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I have been trying to learn Python for a while now. By chance, I happened across chapter 6 of the official tutorial through a Google search link pointing here. When I learned, from that page, that functions were the heart of modules, and that modules could be called from the command line, I was all ears. Here's my first attempt at doing both,

import nltk, re, pprint
from __future__ import division

def openbook(book):
    file = open(book)
    raw =
    tokens = nltk.wordpunct_tokenize(raw)
    text = nltk.Text(tokens)
    words = [w.lower() for w in text]
    vocab = sorted(set(words))
    return vocab
if __name__ == "__main__":
    import sys

What I want is for this function to be importable as the module openbook, as well as for to take a file from the command line and do all of those things to it.

When I run from the command line, this happens:

gemeni@a:~/Projects-FinnegansWake$ python vicocyclometer
Traceback (most recent call last):
  File "", line 23, in <module>
  File "", line 5, in openbook
    file = open(book)

When I try using it as a module, this happens:

>>> import openbook
>>> openbook('vicocyclometer')
Traceback (most recent call last):
  File "<stdin>", line 1, in <module>
TypeError: 'module' object is not callable

So, what can I do to fix this, and hopefully continue down the long winding path to enlightenment?

share|improve this question
No need to import things that you're not using, e.g. pprint, re & division – Tim McNamara Sep 14 '10 at 1:06
no need to, but it makes things easier actually – magnetar Sep 22 '10 at 10:39
up vote 6 down vote accepted

Error executing

For the first error, you are opening the file twice:

ph0 = open(book)

Calling both file() and open() is redundant. They both do the same thing. Pick one or the other: preferably open().


open(name[, mode[, buffering]]) → file object

Open a file using the file() type, returns a file object. This is the preferred way to open a file.

Error importing openbook module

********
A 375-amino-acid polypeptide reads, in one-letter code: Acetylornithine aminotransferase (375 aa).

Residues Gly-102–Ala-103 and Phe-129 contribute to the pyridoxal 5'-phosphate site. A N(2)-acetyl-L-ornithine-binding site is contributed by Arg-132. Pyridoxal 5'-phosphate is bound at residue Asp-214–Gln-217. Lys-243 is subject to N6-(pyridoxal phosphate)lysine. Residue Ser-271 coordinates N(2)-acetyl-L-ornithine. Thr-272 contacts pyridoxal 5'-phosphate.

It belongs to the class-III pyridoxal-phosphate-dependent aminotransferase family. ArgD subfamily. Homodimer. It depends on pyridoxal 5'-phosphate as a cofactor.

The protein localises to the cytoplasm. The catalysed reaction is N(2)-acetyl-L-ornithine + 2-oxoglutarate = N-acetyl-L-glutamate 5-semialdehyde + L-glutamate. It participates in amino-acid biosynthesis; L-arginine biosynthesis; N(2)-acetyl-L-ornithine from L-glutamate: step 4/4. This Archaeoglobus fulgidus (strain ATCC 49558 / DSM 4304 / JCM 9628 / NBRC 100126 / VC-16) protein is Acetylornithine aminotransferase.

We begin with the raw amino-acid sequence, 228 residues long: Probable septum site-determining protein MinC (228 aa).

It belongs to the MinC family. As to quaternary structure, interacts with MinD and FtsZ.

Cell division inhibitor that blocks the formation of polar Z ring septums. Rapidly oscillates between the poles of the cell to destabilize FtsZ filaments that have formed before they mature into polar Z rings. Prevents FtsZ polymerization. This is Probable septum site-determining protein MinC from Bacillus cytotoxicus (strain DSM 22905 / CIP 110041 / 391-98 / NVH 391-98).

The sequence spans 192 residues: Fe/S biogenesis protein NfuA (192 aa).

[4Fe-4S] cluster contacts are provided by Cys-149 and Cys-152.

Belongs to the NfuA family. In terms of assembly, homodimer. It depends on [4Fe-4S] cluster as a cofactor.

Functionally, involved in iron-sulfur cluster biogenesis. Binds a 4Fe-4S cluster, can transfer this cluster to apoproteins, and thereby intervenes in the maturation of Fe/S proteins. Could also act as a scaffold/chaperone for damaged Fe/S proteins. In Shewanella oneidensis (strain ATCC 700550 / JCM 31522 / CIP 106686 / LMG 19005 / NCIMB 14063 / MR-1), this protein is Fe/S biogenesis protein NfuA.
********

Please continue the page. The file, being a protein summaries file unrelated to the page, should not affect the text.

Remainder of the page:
For the second error, you need to add the module name:

>>> import openbook
>>> openbook.openbook('vicocyclometer')

Or import the openbook() function into the global namespace:

>>> from openbook import openbook
>>> openbook('vicocyclometer')
share|improve this answer
ok, thanks for the info. It worked when I just took out the if statement at the bottom. What I was trying to do was make the Python runnable as a command line script with optional arguments, as in chapter 6 of the Python tutorial:… – magnetar Sep 22 '10 at 10:56

Here are some things you need to fix:

  1. nltk.word_tokenize will fail every time:
    • The function takes sentences as arguments. Make sure that you use nltk.sent_tokenize on the whole text first, so that things work correctly.
  2. Files not being dealt with:
    • Only open the file once.
    • You're not closing the file once it's done. I recommend using Python's with statement to extract the text, as it closes things automatically: with open(book) as raw: nltk.sent_tokenize(raw) ...
  3. Import the openbook function from the module, not just the module: from openbook import openbook.

Lastly, you could consider:

  1. Adding things to the set with a generator expression, which will probably reduce the memory load: set(w.lower() for w in text)
  2. Using nltk.FreqDist to generate a vocab & frequency distribution for you.
share|improve this answer
Thanks for all of this input. Answers like yours are hard to come by on SE sometimes. As for your fifth point, there's not much point in using FreqDist on a book in which single words appear more than once. – magnetar Sep 14 '10 at 10:30
If you are just testing vocab, then no, the frequency distribution isn't required. It can be useful for further analysis though. – Tim McNamara Sep 15 '10 at 20:35


from openbook import *

instead of

import openbook


import openbook

and then call it with

share|improve this answer

In your interactive session, you're getting that error because you need to from openbook import openbook. I can't tell what happened with the command line because the line with the error got snipped. It's probably that you tried to open a file object. Try just passing the string into the openbook function directly.

share|improve this answer

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